Students engage in a variety of studio activities involving a wide range of materials including watercolor, oil pastels and colored pencil. Through discussion and hands-on studio work, students are able to recognize representational, abstract and non-objective art. There is an emphasis on drawing the human figure from observation, resulting in imaginative compositions. Through group critiques and journal writing, students refine their reflective abilities. They may be asked to write critiques based on observations of a master artwork using art vocabulary learned throughout the quarter. This course prepares interested students for the Studio in Art exam offered during the fourth quarter.
Descriptions of slide shows below:
Students practiced observational drawing through looking at their shoes. They also created depth by including a background from imagination, and developed a slogan.
Sign Language Contour Hands with Shading
Students learned about contour line drawings through practice, discussing Art History, and exploring diversity through employing an alternative form of communication. They viewed line art by Al Hirschfeld, who is known for his caricatures of famous people, and practiced blind contours--drawing without looking at their paper or picking up their pencils.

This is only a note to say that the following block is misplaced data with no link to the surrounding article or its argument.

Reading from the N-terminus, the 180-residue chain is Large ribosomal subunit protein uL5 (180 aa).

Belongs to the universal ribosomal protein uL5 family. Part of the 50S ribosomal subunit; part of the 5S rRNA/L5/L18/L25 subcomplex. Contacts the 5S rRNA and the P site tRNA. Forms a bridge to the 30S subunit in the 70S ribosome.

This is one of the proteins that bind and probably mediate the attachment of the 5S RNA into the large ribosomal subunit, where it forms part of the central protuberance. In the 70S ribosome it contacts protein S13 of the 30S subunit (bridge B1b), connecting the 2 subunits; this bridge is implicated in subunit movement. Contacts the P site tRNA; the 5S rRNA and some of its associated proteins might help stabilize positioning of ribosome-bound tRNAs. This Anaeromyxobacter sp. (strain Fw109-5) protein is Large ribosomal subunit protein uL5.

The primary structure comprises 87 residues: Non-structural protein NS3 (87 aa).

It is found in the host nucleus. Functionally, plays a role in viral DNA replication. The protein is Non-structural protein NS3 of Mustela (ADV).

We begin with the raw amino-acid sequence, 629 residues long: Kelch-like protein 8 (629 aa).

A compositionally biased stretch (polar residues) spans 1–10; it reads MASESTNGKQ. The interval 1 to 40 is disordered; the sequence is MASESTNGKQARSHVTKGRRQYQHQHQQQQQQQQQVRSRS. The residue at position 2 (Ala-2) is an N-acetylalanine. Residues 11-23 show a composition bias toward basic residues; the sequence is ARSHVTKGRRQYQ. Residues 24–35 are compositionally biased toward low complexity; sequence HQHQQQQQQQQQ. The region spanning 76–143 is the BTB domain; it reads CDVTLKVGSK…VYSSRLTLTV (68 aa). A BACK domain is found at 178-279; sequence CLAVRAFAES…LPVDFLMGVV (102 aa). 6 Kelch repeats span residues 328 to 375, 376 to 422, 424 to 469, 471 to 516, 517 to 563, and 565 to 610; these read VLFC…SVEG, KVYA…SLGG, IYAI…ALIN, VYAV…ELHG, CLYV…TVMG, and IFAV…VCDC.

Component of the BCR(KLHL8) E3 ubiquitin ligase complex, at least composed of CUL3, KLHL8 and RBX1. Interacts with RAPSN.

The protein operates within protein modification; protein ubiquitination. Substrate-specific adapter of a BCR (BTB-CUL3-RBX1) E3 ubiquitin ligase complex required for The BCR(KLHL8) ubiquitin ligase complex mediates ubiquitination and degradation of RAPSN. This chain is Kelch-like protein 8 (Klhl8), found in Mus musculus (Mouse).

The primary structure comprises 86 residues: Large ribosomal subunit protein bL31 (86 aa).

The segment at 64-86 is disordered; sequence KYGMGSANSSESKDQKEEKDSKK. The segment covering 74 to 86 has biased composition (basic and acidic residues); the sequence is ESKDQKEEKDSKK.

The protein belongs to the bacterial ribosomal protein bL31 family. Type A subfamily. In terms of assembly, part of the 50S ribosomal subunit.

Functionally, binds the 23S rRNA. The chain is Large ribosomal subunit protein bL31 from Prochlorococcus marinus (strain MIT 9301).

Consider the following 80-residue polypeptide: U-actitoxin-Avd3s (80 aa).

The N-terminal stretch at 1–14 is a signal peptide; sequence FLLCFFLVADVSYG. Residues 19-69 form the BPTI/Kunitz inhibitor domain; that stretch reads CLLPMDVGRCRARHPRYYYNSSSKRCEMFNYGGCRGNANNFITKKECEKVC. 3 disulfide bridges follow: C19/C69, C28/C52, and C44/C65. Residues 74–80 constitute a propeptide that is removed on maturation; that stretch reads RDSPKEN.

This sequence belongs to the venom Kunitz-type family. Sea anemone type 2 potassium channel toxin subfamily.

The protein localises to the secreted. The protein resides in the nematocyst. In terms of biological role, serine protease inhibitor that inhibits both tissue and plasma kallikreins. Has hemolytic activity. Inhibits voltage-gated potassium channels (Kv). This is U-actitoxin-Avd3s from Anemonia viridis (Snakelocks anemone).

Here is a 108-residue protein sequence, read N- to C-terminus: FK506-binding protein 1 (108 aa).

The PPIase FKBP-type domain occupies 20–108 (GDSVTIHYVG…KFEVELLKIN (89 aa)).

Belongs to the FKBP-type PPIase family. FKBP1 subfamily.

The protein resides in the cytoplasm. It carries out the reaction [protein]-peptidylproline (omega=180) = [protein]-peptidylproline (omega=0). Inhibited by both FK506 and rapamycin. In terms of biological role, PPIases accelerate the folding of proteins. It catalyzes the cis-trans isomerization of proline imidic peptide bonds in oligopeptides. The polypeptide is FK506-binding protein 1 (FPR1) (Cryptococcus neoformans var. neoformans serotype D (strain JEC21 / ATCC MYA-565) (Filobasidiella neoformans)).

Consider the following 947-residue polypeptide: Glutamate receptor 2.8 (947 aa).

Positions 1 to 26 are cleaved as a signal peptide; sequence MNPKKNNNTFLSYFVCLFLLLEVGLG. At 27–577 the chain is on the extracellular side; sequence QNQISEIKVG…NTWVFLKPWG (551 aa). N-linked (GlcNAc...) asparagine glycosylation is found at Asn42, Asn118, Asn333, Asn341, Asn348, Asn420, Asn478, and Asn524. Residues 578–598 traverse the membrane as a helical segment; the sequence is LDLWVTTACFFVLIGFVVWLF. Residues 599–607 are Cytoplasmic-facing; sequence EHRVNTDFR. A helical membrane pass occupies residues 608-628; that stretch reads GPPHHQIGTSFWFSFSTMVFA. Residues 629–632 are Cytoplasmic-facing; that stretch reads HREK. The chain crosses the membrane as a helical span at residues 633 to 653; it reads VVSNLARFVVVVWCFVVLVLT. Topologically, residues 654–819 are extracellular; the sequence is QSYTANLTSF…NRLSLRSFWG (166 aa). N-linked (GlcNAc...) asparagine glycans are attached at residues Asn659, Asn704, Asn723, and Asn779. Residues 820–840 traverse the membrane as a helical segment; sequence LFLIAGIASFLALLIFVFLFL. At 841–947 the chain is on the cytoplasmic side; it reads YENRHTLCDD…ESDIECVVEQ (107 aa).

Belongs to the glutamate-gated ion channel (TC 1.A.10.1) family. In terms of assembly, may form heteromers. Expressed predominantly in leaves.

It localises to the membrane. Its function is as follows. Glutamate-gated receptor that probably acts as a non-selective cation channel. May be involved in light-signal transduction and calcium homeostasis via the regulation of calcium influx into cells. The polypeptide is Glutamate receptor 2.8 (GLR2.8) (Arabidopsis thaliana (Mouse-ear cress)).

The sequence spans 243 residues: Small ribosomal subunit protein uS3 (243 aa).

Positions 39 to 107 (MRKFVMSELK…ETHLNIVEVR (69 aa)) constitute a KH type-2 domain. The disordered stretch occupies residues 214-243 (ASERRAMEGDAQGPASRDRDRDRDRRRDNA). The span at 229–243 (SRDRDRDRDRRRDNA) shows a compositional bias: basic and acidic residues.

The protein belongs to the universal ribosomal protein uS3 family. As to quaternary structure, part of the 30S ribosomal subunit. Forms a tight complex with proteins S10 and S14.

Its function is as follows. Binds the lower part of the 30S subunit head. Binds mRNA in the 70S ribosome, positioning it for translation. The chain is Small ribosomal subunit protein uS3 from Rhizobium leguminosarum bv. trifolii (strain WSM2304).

Then, they reviewed complementary colors, opposites on the color wheel, and chose to draw their initials using sign language on either pink, orange, or yellow paper. Some students did not have middle initials, or chose to sign a favorite number instead.
Students combined contour line drawing with shading using a full range of values (lights and darks) to create realistic depictions.
Final steps included designing fonts to illustrate what signs they chose and cutting and gluing their artwork on the respective complementary green, blue or purple paper.
Students practiced observational figure drawing by posing for and drawing each other. Proportions were discussed and backgrounds were added from imagination.
Radial Symmetry Sketchbook Covers
Students wrote their names in bubble letters, and then transferred that design eight times around the center of their sketchbook covers. They colored their designs with colored pencils and Sharpie markers, with an emphasis on values (lights and darks).